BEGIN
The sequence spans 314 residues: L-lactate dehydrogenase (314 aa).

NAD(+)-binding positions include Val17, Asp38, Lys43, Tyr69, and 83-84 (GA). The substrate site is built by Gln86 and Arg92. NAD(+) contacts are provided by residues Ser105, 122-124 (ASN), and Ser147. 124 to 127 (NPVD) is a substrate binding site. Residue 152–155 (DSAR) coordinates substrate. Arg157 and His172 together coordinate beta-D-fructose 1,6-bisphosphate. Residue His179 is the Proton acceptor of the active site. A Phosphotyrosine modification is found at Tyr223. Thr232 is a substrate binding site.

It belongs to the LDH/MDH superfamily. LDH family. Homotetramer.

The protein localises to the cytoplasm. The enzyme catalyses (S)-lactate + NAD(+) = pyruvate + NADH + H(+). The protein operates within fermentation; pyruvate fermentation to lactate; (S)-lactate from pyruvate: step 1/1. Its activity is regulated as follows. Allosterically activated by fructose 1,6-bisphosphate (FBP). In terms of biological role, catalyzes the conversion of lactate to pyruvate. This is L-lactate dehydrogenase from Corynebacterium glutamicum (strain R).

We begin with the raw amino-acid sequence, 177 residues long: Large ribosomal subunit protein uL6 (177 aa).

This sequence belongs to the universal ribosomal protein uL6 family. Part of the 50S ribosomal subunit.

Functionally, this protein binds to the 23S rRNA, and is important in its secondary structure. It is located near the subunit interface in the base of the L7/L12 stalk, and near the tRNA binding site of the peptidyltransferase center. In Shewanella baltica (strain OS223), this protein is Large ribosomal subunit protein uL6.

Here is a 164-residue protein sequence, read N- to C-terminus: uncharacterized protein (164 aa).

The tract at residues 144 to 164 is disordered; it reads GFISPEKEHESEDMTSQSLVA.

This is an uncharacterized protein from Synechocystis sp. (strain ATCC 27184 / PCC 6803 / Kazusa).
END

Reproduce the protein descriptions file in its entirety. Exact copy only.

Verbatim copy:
The sequence spans 314 residues: L-lactate dehydrogenase (314 aa).

NAD(+)-binding positions include Val17, Asp38, Lys43, Tyr69, and 83-84 (GA). The substrate site is built by Gln86 and Arg92. NAD(+) contacts are provided by residues Ser105, 122-124 (ASN), and Ser147. 124 to 127 (NPVD) is a substrate binding site. Residue 152–155 (DSAR) coordinates substrate. Arg157 and His172 together coordinate beta-D-fructose 1,6-bisphosphate. Residue His179 is the Proton acceptor of the active site. A Phosphotyrosine modification is found at Tyr223. Thr232 is a substrate binding site.

It belongs to the LDH/MDH superfamily. LDH family. Homotetramer.

The protein localises to the cytoplasm. The enzyme catalyses (S)-lactate + NAD(+) = pyruvate + NADH + H(+). The protein operates within fermentation; pyruvate fermentation to lactate; (S)-lactate from pyruvate: step 1/1. Its activity is regulated as follows. Allosterically activated by fructose 1,6-bisphosphate (FBP). In terms of biological role, catalyzes the conversion of lactate to pyruvate. This is L-lactate dehydrogenase from Corynebacterium glutamicum (strain R).

We begin with the raw amino-acid sequence, 177 residues long: Large ribosomal subunit protein uL6 (177 aa).

This sequence belongs to the universal ribosomal protein uL6 family. Part of the 50S ribosomal subunit.

Functionally, this protein binds to the 23S rRNA, and is important in its secondary structure. It is located near the subunit interface in the base of the L7/L12 stalk, and near the tRNA binding site of the peptidyltransferase center. In Shewanella baltica (strain OS223), this protein is Large ribosomal subunit protein uL6.

Here is a 164-residue protein sequence, read N- to C-terminus: uncharacterized protein (164 aa).

The tract at residues 144 to 164 is disordered; it reads GFISPEKEHESEDMTSQSLVA.

This is an uncharacterized protein from Synechocystis sp. (strain ATCC 27184 / PCC 6803 / Kazusa).